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Freshwater finally loses his case

There has been a long running saga in Ohio concerning a science teacher named John Freshwater who was teaching creationism and propagating Christianity in other ways in his eighth grade science classes in a semi-rural community in central Ohio named Mount Vernon. He kept Bibles on his desk and posters of the Ten Commandments and other Christian messages hung on the walls.

When ordered by his school district to stop doing this, he not only refused but actually increased his religious activities. He was then fired and, as expected, complained that his religious freedom and freedom of speech rights were being violated. His case went all the way up to the Ohio Supreme Court where he lost last November by a 4-3 vote, with the judges ruling that his disobeying of rules were sufficient grounds for firing him. It should be noted that in Ohio, the Supreme Court judges are elected and have party affiliations. Six of the judges are Republican and just one is a Democrat.

But these people who want to be free to propagate their religious beliefs anywhere never give up and he filed a motion asking for the court to rehear his case. This week the Ohio Supreme Court rejected his request so this particular case seems to be finally well and truly settled.

But of course you can be sure that other teachers are doing similar things. In fact, Freshwater’s behavior only came to light because he seemed to not know any bounds and even used a Tesla coil to make a mark on a student’s arm that parents said looked like a cross.

Comments

  1. moarscienceplz says

    Now he gets to go on Faux News and all the AM radio natter shows to talk about how Christians are such an oppressed minority.

  2. StevoR : Free West Papua, free Tibet, let the Chagossians return! says

    these people who want to be free to propagate their religious beliefs anywhere

    More like *everywhere* I’d say although I guess anywhere works well too.

    The bit about having posters on the teachers desk and stuff seems a bit odd to me, surely teachers should be allowed (within reason) to decorate their own desks as they wish – but teaching creationism and pushing it on the class instead of having stuff there merely as personal affects is certainly wrong.

    Freshwater’s behavior only came to light because he seemed to not know any bounds and even used a Tesla coil to make a mark on a student’s arm that parents said looked like a cross.

    What the .. !? Isn’t that a form of child abuse? Was that done with or without the kids consent?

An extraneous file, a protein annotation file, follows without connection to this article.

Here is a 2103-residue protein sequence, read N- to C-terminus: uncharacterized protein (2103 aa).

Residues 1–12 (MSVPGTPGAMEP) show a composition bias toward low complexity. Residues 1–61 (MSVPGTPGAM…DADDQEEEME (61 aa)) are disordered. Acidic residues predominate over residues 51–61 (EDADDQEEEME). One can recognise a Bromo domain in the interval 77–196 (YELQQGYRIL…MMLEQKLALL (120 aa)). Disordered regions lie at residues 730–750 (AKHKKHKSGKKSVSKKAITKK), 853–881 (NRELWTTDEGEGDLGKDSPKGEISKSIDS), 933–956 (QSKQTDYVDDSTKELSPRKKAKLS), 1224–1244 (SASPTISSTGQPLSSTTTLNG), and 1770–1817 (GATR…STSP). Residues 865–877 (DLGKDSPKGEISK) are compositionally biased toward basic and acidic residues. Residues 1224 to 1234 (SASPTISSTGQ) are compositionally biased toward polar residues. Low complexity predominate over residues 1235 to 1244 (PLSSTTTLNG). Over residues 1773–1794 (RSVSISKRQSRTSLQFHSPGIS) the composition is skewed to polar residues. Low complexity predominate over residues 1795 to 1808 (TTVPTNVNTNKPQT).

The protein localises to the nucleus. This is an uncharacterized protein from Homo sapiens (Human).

3. Mano Singham says

    The courts found that keeping Bibles on his desk was ok but that the posters on the walls and talking about religions was not. Also, he was accused of insubordination because he directly defied the school district’s order to stop doing these things.

  4. dean says

    As I remember teachers in later grades had complained about him for years, as he had not been covering science in his class but had been going on with the creationism. Those complaints were ignored. It wasn’t until he had used a device to burn a cross on the arms of a couple students. In fact, from the wiki article on him (emphasis mine)

    It was publicly revealed that as early as 2006, he was told to stop teaching creationism and intelligent design, but he continued to do so. In addition, the investigative report included photos of a child’s arm with burn markings in the shape of a cross. The report also included the claim that several teachers complained for eleven years that Freshwater was teaching evolution incorrectly. Freshwater was also accused of shocking a special-needs student in the back after telling him to pick up a test tube, though Freshwater said he might have touched the student inadvertently as the boy walked past him. Further, it was alleged that he had used material from Answers in Genesis, Jonathan Wells’ Icons of Evolution, and Kent Hovind to cast doubt on evolution and had assigned students to see the pro-intelligent design movie Expelled: No Intelligence Allowed for extra credit. According to CNN, “The report also cites evidence that Mr. Freshwater told his students that ‘science is wrong because the Bible states that homosexuality is a sin and so anyone who is gay chooses to be gay and is therefore a sinner’.”

    From a hearing he requested after he had first been terminated it came out that

    The company that manufactured the device used by Freshwater has stated that it should not be used on human beings, and e-mailed written instructions to the investigators which state, “Never touch or come in contact with the high voltage output of this device, nor with any device it is energizing.” Freshwater defended his actions, stating he used an electrostatic generator to leave an “X”, rather than a cross, on a student’s arm as a demonstration, something he said he had done hundreds of times in the past, and that the process merely leaves a temporary red mark

    The board presented a second student who testified that he was burned by Freshwater, but did not complain, and said Freshwater told a group of students that “Catholics aren’t Christians.” The boy said the phrase stuck with him because he is a Catholic.

    This guy had been a disgrace and danger for many years, and it wasn’t until some parents actually got upset about their child having been burned that the administration took action.

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